Under Jerry Reinsdorf’s ownership (with a little help from MJ), the Bulls have become one of the most valuable franchises ($511 million) in the league, ranked third behind the Los Angeles Lakers ($607 million) and New York Knicks ($586 million). The same Forbes NBA Statistics rankings hold true for revenue generation; but the Bulls are first in the ratio of income to revenue and in highest average attendance over the last decade.
How have Bulls fans been rewarded for the support they’ve provided since 1998? Ownership gave Michael Jordan, Scottie Pippen, Phil Jackson, and the rest of the championship team their walking papers to save money. They began immediately perfecting their strategy of “planned mediocrity” to secure and “lock-in” increases in net income. They keep player and coach costs low; they don’t renew expiring contracts of those whose value has increased; they replenish their roster with lower-tier players released by other teams and hire head coaches with no experience. Occasionally they may acquire a top-tier star to give the impression they’re trying to win but it’s merely the subterfuge or sleight of hand ploy in the austerity policy. They don’t really intend to make the team substantially better; that is against their business philosophy.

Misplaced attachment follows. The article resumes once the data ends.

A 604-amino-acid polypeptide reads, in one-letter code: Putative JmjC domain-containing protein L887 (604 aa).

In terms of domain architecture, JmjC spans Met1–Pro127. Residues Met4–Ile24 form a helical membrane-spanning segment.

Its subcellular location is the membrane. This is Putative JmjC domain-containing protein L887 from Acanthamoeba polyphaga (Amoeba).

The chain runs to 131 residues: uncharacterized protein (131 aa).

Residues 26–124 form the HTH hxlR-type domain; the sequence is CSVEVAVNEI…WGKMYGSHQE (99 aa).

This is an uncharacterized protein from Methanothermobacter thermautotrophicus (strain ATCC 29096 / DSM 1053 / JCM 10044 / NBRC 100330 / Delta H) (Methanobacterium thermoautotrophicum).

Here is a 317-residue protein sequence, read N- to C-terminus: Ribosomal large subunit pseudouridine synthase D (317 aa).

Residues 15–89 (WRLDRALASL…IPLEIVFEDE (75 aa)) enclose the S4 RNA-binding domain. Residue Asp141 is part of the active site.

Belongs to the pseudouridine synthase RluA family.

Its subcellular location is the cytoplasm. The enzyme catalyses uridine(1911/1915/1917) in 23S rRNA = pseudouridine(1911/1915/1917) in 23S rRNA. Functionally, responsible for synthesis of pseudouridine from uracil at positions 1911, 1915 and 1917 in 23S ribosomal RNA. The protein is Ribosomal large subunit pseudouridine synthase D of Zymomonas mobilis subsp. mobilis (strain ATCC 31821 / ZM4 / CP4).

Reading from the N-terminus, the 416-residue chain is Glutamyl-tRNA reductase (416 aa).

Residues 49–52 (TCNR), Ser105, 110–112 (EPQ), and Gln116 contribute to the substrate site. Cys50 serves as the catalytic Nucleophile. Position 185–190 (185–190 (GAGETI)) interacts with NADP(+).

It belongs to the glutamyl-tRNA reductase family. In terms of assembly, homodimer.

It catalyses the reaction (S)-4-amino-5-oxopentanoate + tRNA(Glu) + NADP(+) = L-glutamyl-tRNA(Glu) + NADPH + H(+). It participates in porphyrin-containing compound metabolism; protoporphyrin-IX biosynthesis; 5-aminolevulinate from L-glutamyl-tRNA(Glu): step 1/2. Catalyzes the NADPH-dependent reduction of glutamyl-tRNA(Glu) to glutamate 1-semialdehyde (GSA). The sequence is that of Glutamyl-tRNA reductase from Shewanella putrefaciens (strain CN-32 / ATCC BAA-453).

Without trying the Bulls sometimes accidentally reach a tipping point of potentially becoming a good basketball team. When it occurs ownership discourages it by arranging the exit of players at the center of the unplanned ascendancy. The last time they were on the brink of becoming very good was in 2009 when they had Ben Gordon, Derick Rose, John Salmons, Joakim Noah, Brad Miller, Kirk Heinrich, Tyrus Thomas, Taj Gibson, Luol Deng, etc. Guess what, they let them all go save Rose, Gibson, and Noah under the guise of clearing salary cap room to sign big-time free agents. Add Carlos Boozer and Omer Asick to that old core and you have the potential of winning 53 games or more. But Bulls ownership is loath to having second, third, and more helpings of talent on the team. For them that costs too much.